Western Conference Playoff Preview

By Cub Buenning

The playoffs finally get started this weekend, so today I will take a fine-toothed comb to the four series in the Wild, Wild, West. I’ll be covering the San Antonio v. Denver series closely for the site, so check back in a few for my game-to-game takes on this potentially tight clash complete with a game report or two live from the Pepsi Center.

#3 San Antonio Spurs (58-24) v. #6-Denver Nuggets (45-37)
Season Series: SAS 2 of 3

1/10 SAS won 92-83 @ DEN
2/2 SAS won 95-80 @ SAS
4/18-DEN won 100-77 @ SAS

Thoughts: Historically, this match-up is a complete s–t sandwich for the Nuggets. I’ll save you the “The Spurs own the Nuggets speech,” and look exclusively at what we have in front of us right now. The first two games between the former ABA franchises were played during that tumultuous period of the Nuggets’ suspensions/trades/injuries and therefore do not accurately reflect the current match-up. The aforementioned results, though, do mirror to the exact type of game that the Spurs want to play; their blueprint for success over the past decade.


For the first time in the George Karl regime, these Nuggets can get down and dirty and win games not played over the century mark. Sure, for most of the season the Nuggets were basically 0 for everything when they didn’t score 100, but that trend has recently changed. Look at their past month of play, and you’ll see low-scoring wins over teams that could be classified as the anti-Suns (ie Dallas and Utah.) With the inside emergence of Nene, not to mention the super-sub qualities of Linas Kleiza, the Nuggets are slowly becoming a diversified team. They can run up the score (AI/Melo isn’t working, eh?) they can defend (at least inside with Camby) and now they can score from the perimeter with Kleiza and JR Smith, not to mention Melo’s new found confidence from long range.
The Spurs, on the other hand, have done nothing to deviate from Pop’s scheme. Tony Parker is one of the top point guards in the league, period. Flopping aside, Manu Ginobili is still a great playoff/clutch performer, and the recently “gangsta’d” T-Robot will give Nene and Eduardo Najera fits on the defensive end all series long. With subs like Mike Finley, Manu’s countryman Oberto, and Brent Barry, the Spurs also are deep. Due to their style of play, the Spurs’ stars rarely require extended rest, but with a long playoff run ahead, the depth is a necessary luxury.

Prognosis: Y’all know I want to give my local side the nod on this one, but for some reason I can’t ignore the history. Despite what I just wrote in the above paragraphs, the Spurs do indeed “own” the Nuggets. While I give these Nuggets a better chance to advance –even more than the team from two years ago that ended the season 32-8—, I still think the entire series set-up favors the Spurs. I was at the ‘05 Finals in San Antonio, I know…. LET’S GO SPURS!… LET’S GO SPURS! That cheer drives me crazy. Although the Nuggets had their best road record in team history (22-19), I just see the Spurs as the team in this spot.
Make mine the Spurs in 6. I hope I am wrong.

#4 Houston Rockets (52-30) v. #5 Utah Jazz (51-31)
Season Series: UTAH 3 of 4

11/1 Utah won 107-97 @UT
1/5 Houston won 100-86 @HOU
4/1 Utah 86-83 @HOU
4/18 Utah won 101-91 @ UT

Thoughts: Houston and Utah are not two of my favorite teams. My feelings for Utah go back to the Stockton & Malone days. Not just for their years of annoying success, but also for that Western Conference Semifinal series in ’94 which caused me to fail two of my spring finals in anticipation of rushing back to Denver for a perch high among the nosebleeders at Big Mac for Game 6. To be honest, I do like this current incarnation of the Jazz, mainly due to my respect for Deron Williams, but I also feel a bit cheated as AK-47 has had an extremely average year. Memo Okur is one of the top scoring big men in the West and with role players like the thrice-over bejeweled Derek Fisher, the Jazz have a nice make-up for postseason success. I have an issue, however, with a team that is run by a second-year player. Despite my man-crush on Williams (Bonsu put together a great piece on the Texas native in iss #107.) I worry about the assertiveness of his frontcourt, especially against a tandem the likes of Yao and Dikembe. Boozer is dope, no doubt, but he produced five points below his average in games this year against that titanic wall of defense, and Memo is a bonafide “milk-drinker.” I was always called one in college by one of my assistants, so I’ll assume it means a really tall guy who would rather chuck from the cheap seats than swap sweat in the paint. (Side note- of all the top 6 seeds, only the Jazz played their starters in last night’s meaningless contests…. They only played about 20 minutes a piece, but still curious.)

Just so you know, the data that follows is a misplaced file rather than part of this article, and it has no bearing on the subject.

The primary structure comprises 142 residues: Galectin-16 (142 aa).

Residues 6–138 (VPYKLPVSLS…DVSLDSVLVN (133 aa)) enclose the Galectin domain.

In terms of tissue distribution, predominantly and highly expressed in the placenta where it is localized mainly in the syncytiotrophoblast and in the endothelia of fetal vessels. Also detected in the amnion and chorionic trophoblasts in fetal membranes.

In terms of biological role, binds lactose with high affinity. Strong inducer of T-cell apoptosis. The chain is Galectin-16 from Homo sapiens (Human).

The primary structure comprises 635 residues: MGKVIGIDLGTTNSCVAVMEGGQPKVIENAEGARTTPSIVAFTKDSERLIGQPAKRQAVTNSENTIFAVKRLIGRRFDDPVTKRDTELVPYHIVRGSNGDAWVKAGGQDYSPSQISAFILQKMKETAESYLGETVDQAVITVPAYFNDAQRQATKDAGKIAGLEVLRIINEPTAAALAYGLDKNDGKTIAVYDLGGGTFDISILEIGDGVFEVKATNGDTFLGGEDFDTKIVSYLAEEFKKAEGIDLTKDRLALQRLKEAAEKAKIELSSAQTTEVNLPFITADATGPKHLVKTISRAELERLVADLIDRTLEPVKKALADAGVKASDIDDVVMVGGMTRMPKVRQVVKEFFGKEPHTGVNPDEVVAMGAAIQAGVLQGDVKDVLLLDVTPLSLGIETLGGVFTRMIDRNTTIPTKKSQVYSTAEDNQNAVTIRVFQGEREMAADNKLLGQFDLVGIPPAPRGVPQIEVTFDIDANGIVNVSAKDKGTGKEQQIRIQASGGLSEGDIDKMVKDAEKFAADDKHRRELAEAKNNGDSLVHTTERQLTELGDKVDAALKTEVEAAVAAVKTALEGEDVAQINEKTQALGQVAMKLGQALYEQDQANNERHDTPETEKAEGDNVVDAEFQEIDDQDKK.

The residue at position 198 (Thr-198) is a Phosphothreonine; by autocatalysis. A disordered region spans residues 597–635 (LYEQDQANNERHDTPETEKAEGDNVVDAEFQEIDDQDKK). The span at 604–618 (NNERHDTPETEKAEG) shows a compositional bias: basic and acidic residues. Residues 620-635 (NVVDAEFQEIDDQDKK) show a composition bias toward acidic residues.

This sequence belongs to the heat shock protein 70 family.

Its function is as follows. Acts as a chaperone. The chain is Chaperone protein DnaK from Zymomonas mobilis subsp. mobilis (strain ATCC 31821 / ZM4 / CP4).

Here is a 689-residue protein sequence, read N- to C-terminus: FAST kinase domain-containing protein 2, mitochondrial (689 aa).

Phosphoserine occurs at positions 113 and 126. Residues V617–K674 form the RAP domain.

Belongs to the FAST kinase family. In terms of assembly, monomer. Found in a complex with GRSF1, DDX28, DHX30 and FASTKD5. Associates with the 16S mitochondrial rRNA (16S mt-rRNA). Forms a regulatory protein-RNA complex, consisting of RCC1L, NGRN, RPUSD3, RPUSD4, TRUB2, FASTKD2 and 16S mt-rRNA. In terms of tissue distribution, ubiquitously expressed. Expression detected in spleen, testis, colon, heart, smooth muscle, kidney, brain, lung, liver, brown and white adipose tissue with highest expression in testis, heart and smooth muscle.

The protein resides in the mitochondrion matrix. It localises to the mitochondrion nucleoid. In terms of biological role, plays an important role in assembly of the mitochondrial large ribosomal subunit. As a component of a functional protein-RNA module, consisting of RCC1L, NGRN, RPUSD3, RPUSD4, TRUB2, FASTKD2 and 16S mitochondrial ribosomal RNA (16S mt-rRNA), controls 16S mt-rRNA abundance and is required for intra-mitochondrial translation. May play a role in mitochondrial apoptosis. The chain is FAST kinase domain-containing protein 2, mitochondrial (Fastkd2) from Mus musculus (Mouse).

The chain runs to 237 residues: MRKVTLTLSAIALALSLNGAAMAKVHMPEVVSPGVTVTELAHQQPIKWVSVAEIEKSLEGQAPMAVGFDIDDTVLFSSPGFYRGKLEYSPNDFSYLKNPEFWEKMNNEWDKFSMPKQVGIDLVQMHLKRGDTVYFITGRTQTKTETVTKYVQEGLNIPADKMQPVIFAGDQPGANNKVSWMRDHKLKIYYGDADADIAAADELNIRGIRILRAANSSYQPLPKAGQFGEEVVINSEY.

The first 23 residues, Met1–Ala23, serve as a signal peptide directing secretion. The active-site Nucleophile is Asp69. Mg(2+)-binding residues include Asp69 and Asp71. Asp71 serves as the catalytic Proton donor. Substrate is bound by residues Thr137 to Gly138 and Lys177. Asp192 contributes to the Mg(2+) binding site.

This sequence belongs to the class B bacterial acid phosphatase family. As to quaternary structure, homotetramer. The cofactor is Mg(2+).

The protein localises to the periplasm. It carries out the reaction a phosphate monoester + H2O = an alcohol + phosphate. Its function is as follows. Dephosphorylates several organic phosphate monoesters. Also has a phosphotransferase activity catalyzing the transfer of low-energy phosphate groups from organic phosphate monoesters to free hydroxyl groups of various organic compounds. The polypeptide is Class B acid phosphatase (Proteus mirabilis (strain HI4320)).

I have long been a staunch non-supporter of Tracy McGrady, but I do feel that he has had an extremely mature season, stabilizing the Rockets when Yao was down, dominating when needed, distributing when called for, and leading his squad to a surprisingly successful season in the wickedly competitive Southwest Division. While not a huge fan of Skip within a Jeff Van Gundy-coached team, I do like the remainder of JVG’s supporting cast of Luther Head, Shane Battier, Deke, and Juwan Howard.

Prognosis: Home court advantage is going to be an integral part of this series, as Houston has proved to be a far more superior road team than the Jazz. With Houston’s win over Phoenix on Monday night, the Rockets ensured that the majority of the games would be played at the Toyota Center as opposed to the Salt Palace, or whatever they call the Delta Center these days. Based on this fact, the Rockets must get the nod over the Jazz. I think I’ll play it safe and say the Rockets in 7. Oh yeah, and the Rockets will win it for Bonzi.